2) Roman (रोमन्, “hairs”) (Pali Loma) refers to one of the thirty-substances of the human body according to the Visuddhimagga, as mentioned in an appendix of the Mahāprajñāpāramitāśāstra chapter 32-34. The Mahāprajñāpāramitāśāstra mentions thirty-six substances [viz., roman]; the Sanskrit sources of both the Lesser and the Greater Vehicles, physical substances are 26 in number while the Pāli suttas list thirty-once substances.

Source: academia.edu: A Study and Translation of the Gaganagañjaparipṛcchā

Roma (रोम) refers to “hair”, according to the Gaganagañjaparipṛcchā: the eighth chapter of the Mahāsaṃnipāta (a collection of Mahāyāna Buddhist Sūtras).—Accordingly as The Lord said: “O Śāriputra, in the buddha-field of the Tathāgata Ekaratnavyūha, there is a Bodhisattva, the great being Gaganagañja who is resplendent by the splendor of merit (puṇya-tejas), [...] who has proclaimed the dharma from all hair-pores (sarva-roma-kūpa-dharmākhyāna)) in accordance with individual suitabilities as adorned with the dharma, has attained all qualities of a buddha on the palm of his hand as adorned with manifestation, has illuminated all buddha-fields as adorned with splendor, [...]”.

Source: De Gruyter: A Buddhist Ritual Manual on Agriculture

Roma (रोम) refers to the “hairs (of one’s body)”, according to the Vajratuṇḍasamayakalparāja, an ancient Buddhist ritual manual on agriculture from the 5th-century (or earlier), containing various instructions for the Sangha to provide agriculture-related services to laypeople including rain-making, weather control and crop protection.—Accordingly, [as the Nāga-kings said to Bhagavān], “O Bhagavān, we are destroyed and burnt, our bodies are set on fire. The hairs of our bodies are bristling and standing erect (roma-harṣaṇa). [...] O Bhagavān, when we all stand visibly in front of the Bhagavān, thus frightened and trembling, with the hairs on our bodies (roma-kūpa) bristling, overcome with great dreadful fear, standing all with agitated minds, O Bhagavān, how will monks be in the last time, in the last age, after the Tathāgata has departed? [...]”.

Mahayana book cover
context information

Mahayana (महायान, mahāyāna) is a major branch of Buddhism focusing on the path of a Bodhisattva (spiritual aspirants/ enlightened beings). Extant literature is vast and primarely composed in the Sanskrit language. There are many sūtras of which some of the earliest are the various Prajñāpāramitā sūtras.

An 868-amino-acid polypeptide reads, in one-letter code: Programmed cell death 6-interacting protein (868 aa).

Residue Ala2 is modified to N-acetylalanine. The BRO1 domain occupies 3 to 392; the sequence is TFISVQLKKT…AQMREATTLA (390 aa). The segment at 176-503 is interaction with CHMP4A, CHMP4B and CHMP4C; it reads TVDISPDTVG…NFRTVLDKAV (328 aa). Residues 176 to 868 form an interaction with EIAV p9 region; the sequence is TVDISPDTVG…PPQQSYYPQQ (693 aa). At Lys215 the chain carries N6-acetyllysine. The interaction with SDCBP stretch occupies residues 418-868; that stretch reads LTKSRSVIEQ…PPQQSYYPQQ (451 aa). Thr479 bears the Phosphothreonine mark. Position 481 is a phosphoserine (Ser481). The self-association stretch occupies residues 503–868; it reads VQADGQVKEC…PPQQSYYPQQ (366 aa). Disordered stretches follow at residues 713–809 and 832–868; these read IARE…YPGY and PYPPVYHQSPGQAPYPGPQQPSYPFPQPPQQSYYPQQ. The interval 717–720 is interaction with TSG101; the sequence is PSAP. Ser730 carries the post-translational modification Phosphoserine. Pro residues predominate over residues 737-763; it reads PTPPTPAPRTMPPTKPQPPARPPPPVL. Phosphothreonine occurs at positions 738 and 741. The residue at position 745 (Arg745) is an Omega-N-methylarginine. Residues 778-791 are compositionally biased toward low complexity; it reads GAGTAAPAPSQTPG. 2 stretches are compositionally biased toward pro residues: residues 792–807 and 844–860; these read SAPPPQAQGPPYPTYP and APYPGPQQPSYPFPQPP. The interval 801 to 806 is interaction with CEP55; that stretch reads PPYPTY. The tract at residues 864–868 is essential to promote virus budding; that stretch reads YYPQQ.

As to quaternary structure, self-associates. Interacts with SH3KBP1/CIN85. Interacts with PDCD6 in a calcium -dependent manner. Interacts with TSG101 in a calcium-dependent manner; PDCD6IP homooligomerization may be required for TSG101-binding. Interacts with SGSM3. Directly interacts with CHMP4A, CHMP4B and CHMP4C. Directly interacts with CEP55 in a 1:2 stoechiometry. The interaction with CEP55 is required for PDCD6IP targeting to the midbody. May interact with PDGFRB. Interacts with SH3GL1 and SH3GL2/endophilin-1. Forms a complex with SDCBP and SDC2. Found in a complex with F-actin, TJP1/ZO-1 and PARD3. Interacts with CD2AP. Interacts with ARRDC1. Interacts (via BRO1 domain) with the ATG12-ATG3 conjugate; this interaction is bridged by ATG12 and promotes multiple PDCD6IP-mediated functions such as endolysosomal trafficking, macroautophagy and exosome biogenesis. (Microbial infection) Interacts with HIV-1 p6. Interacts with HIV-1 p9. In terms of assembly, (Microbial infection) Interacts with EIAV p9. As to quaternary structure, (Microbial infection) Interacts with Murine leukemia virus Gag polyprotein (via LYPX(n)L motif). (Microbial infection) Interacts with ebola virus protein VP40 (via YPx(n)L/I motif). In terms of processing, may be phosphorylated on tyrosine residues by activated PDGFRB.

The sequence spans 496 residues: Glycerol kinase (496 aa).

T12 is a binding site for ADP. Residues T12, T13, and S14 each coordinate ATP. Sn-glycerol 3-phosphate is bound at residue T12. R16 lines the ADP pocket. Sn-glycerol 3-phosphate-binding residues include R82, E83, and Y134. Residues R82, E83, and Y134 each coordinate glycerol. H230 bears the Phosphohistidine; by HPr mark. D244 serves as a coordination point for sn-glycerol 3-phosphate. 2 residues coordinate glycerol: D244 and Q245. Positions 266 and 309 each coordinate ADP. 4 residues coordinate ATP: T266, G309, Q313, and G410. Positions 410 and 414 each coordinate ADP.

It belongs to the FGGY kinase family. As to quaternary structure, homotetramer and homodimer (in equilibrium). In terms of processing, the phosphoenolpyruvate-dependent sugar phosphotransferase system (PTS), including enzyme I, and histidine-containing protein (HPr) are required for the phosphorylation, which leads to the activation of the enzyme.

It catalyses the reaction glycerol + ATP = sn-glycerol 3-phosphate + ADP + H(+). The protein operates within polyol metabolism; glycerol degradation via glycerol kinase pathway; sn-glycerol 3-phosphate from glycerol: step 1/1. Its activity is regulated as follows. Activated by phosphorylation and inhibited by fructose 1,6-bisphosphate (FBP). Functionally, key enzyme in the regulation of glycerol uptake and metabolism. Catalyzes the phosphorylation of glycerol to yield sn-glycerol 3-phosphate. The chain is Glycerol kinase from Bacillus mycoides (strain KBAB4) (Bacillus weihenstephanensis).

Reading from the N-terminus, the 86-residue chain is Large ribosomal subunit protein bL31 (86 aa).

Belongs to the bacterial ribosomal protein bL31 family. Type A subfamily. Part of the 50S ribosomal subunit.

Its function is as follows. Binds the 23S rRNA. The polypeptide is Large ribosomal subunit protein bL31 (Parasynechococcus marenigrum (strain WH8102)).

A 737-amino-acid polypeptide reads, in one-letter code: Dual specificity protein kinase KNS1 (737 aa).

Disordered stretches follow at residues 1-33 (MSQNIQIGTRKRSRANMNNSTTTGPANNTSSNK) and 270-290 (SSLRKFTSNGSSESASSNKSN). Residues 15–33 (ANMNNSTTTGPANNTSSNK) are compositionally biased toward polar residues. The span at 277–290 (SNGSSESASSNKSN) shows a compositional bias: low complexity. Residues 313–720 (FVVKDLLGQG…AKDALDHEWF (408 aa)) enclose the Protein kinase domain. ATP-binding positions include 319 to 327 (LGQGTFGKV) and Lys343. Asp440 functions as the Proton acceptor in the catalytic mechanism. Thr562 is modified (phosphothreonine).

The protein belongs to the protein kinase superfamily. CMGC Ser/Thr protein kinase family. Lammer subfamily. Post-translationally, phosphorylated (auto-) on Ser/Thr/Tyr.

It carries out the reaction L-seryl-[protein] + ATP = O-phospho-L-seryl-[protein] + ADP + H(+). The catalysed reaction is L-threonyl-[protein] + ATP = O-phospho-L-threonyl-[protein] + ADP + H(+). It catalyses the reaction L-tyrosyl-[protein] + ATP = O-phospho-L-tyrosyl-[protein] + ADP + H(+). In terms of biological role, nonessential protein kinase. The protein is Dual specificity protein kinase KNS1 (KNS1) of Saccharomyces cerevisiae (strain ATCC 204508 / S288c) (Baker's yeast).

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Biology (plants and animals)

Source: Google Books: CRC World Dictionary (Regional names)

Roma in India is the name of a plant defined with Cinnamomum tamala in various botanical sources. This page contains potential references in Ayurveda, modern medicine, and other folk traditions or local practices It has the synonym Laurus tamala Buch.-Ham. (among others).

Example references for further research on medicinal uses or toxicity (see latin names for full list):

· Botanica expeditior (1760)
· Handbuch der medicinisch-pharmaceutischen Botanik (1831)
· FBI (1886)
· Species Plantarum (1753)
· Transactions of the Linnean Society of London (1822)

If you are looking for specific details regarding Roma, for example chemical composition, side effects, diet and recipes, extract dosage, health benefits, pregnancy safety, have a look at these references.

Biology book cover
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This sections includes definitions from the five kingdoms of living things: Animals, Plants, Fungi, Protists and Monera. It will include both the official binomial nomenclature (scientific names usually in Latin) as well as regional spellings and variants.

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Languages of India and abroad

Pali-English dictionary

Source: BuddhaSasana: Concise Pali-English Dictionary

roma : (nt.) hair on the body.

Source: Sutta: The Pali Text Society's Pali-English Dictionary

Roma, (nt.) (Vedic roman; the usual P. form is loma (q. v.)) the hair of the body J. V, 430 (where in roma-rājiyā maṇḍita-udarā as explanation of loma-sundarī); Sdhp. 119 (°kūpa), (Page 577)

Pali book cover
context information

Pali is the language of the Tipiṭaka, which is the sacred canon of Theravāda Buddhism and contains much of the Buddha’s speech. Closeley related to Sanskrit, both languages are used interchangeably between religions.

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Marathi-English dictionary

Source: DDSA: The Molesworth Marathi and English Dictionary

rōma (रोम).—n (S) A hair of the body.

Source: DDSA: The Aryabhusan school dictionary, Marathi-English

rōma (रोम).—n A hair of the body.

context information

Marathi is an Indo-European language having over 70 million native speakers people in (predominantly) Maharashtra India. Marathi, like many other Indo-Aryan languages, evolved from early forms of Prakrit, which itself is a subset of Sanskrit, one of the most ancient languages of the world.